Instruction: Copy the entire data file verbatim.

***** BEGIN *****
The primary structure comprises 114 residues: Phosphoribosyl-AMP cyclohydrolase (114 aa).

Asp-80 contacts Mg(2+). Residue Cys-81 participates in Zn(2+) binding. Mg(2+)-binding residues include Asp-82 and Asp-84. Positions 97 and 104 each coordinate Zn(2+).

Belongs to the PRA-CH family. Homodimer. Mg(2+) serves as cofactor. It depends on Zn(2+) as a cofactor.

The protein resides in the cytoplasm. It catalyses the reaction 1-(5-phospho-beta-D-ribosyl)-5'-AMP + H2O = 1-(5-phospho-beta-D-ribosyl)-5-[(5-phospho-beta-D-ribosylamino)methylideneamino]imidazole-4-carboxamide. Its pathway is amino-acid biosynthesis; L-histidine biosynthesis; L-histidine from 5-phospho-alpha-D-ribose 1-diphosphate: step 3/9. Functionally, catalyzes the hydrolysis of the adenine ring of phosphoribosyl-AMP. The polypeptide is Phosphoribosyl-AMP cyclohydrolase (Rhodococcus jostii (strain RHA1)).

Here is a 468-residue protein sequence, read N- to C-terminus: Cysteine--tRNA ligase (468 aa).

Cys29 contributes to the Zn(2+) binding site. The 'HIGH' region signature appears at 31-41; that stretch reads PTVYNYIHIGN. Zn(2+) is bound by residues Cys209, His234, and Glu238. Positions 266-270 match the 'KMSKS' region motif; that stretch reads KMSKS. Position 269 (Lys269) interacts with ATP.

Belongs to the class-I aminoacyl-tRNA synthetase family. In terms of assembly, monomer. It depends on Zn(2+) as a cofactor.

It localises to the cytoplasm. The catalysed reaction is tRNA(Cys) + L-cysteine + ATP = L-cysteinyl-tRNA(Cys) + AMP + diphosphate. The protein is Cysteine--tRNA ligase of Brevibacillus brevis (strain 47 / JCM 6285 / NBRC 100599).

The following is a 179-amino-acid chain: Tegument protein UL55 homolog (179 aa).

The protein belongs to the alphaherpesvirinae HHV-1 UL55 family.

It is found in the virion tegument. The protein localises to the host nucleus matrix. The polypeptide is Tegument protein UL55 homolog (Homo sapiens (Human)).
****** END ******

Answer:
The primary structure comprises 114 residues: Phosphoribosyl-AMP cyclohydrolase (114 aa).

Asp-80 contacts Mg(2+). Residue Cys-81 participates in Zn(2+) binding. Mg(2+)-binding residues include Asp-82 and Asp-84. Positions 97 and 104 each coordinate Zn(2+).

Belongs to the PRA-CH family. Homodimer. Mg(2+) serves as cofactor. It depends on Zn(2+) as a cofactor.

The protein resides in the cytoplasm. It catalyses the reaction 1-(5-phospho-beta-D-ribosyl)-5'-AMP + H2O = 1-(5-phospho-beta-D-ribosyl)-5-[(5-phospho-beta-D-ribosylamino)methylideneamino]imidazole-4-carboxamide. Its pathway is amino-acid biosynthesis; L-histidine biosynthesis; L-histidine from 5-phospho-alpha-D-ribose 1-diphosphate: step 3/9. Functionally, catalyzes the hydrolysis of the adenine ring of phosphoribosyl-AMP. The polypeptide is Phosphoribosyl-AMP cyclohydrolase (Rhodococcus jostii (strain RHA1)).

Here is a 468-residue protein sequence, read N- to C-terminus: Cysteine--tRNA ligase (468 aa).

Cys29 contributes to the Zn(2+) binding site. The 'HIGH' region signature appears at 31-41; that stretch reads PTVYNYIHIGN. Zn(2+) is bound by residues Cys209, His234, and Glu238. Positions 266-270 match the 'KMSKS' region motif; that stretch reads KMSKS. Position 269 (Lys269) interacts with ATP.

Belongs to the class-I aminoacyl-tRNA synthetase family. In terms of assembly, monomer. It depends on Zn(2+) as a cofactor.

It localises to the cytoplasm. The catalysed reaction is tRNA(Cys) + L-cysteine + ATP = L-cysteinyl-tRNA(Cys) + AMP + diphosphate. The protein is Cysteine--tRNA ligase of Brevibacillus brevis (strain 47 / JCM 6285 / NBRC 100599).

The following is a 179-amino-acid chain: Tegument protein UL55 homolog (179 aa).

The protein belongs to the alphaherpesvirinae HHV-1 UL55 family.

It is found in the virion tegument. The protein localises to the host nucleus matrix. The polypeptide is Tegument protein UL55 homolog (Homo sapiens (Human)).